kubectl create serviceaccount kubeapps-operator 

kubectl create clusterrolebinding kubeapps-operator \
--clusterrole=cluster-admin \

kubectl get secret $(kubectl get serviceaccount kubeapps-operator -o jsonpath='{.secrets[].name}') -o jsonpath='{.data.token}' | base64 --decode

Copy the secret for use in the kubeapps dashboard later on.

Since NSX-T brings an out-of-the-box capability for exposing kubeapps to an external IP address, we can use LoadBalancer and skip the port-forwarding section of the documentation. Following what I found in another bug, I set some extra flags for disabling IPv6:

helm install --name kubeapps --namespace kubeapps bitnami/kubeapps \
--set frontend.service.type=LoadBalancer \
--set mongodb.securityContext.enabled=false \
--set mongodb.mongodbEnableIPv6=false

After a few minutes, the deployed services & deployments should be up and running:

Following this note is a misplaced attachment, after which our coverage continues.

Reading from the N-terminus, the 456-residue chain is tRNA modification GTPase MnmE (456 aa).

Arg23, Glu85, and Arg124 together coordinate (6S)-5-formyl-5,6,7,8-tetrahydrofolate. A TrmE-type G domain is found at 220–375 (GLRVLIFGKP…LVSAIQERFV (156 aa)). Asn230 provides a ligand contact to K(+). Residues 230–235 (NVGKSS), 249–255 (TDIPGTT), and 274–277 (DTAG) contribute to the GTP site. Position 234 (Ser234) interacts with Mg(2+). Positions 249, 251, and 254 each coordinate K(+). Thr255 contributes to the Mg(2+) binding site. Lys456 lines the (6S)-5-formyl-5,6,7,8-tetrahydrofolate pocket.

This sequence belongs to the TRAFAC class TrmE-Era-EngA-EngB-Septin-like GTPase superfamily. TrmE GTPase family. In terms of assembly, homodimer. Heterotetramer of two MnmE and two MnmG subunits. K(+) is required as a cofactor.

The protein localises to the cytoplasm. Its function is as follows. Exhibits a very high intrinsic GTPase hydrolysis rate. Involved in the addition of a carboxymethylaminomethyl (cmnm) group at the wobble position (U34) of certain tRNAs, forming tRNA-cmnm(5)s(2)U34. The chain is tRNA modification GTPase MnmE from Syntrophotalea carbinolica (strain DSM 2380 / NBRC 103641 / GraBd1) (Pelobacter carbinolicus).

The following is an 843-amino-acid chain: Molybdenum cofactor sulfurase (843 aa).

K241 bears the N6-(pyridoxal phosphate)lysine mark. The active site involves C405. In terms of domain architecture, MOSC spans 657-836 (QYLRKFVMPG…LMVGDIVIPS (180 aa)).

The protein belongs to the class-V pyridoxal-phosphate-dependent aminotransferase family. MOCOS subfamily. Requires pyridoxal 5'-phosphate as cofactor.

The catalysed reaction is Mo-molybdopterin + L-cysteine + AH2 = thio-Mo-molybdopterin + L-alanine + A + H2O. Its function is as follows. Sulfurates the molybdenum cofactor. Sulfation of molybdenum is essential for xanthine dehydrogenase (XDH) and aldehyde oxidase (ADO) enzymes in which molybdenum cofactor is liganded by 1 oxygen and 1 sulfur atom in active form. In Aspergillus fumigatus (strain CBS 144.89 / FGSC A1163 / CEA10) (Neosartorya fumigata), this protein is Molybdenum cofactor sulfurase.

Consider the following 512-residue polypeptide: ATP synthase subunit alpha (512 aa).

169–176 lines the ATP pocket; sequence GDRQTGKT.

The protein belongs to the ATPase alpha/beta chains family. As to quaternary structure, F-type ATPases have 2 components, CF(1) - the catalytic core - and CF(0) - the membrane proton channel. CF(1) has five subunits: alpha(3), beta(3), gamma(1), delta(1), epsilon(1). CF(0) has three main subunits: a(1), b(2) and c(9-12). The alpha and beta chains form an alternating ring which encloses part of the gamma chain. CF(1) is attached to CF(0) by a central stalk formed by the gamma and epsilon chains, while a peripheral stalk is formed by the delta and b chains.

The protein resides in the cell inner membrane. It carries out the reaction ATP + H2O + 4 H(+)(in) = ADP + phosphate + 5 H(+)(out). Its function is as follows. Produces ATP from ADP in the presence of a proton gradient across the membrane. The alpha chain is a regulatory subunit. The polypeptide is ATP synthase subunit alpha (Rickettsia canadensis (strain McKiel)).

Follow then part three of the instructions to access the dashboard.

2019-05-13 – Cloud Native Short Takes

Hello everyone and welcome to my first Cloud Native Short Take. Following the spirit from my previous efforts, I’d like to share some interesting links and observations that I came across recently. So, lets get right into it:

  • Red Hat Summit carried some interesting updates for customers that run OpenShift on VMware today or plan to do it in the future. There was a joint announcement of a reference architecture for OpenShift on the VMware SDDC. Read more about it on the VMware Office of the CTO Blog, the VMware vSphere Blog as well as the Red Hat Blog.
  • Speaking of announcements, GitHub just announced “GitHub Package Registry” – a new service that will users allow to bring their packages right to their code. As GitHub puts it: “GitHub Package Registry is a software package hosting service, similar to npmjs.org, rubygems.org, or hub.docker.com, that allows you to host your packages and code in one place. “
  • My friends at Wavefront launched a new capability around observability in microservices land. Check out their blogpost around Service Maps in their Wavefront 3D Observability offering that combines metrics, distributed tracing and histograms. There is also a pretty cool demo on Youtube linked from that post – it’s beautiful!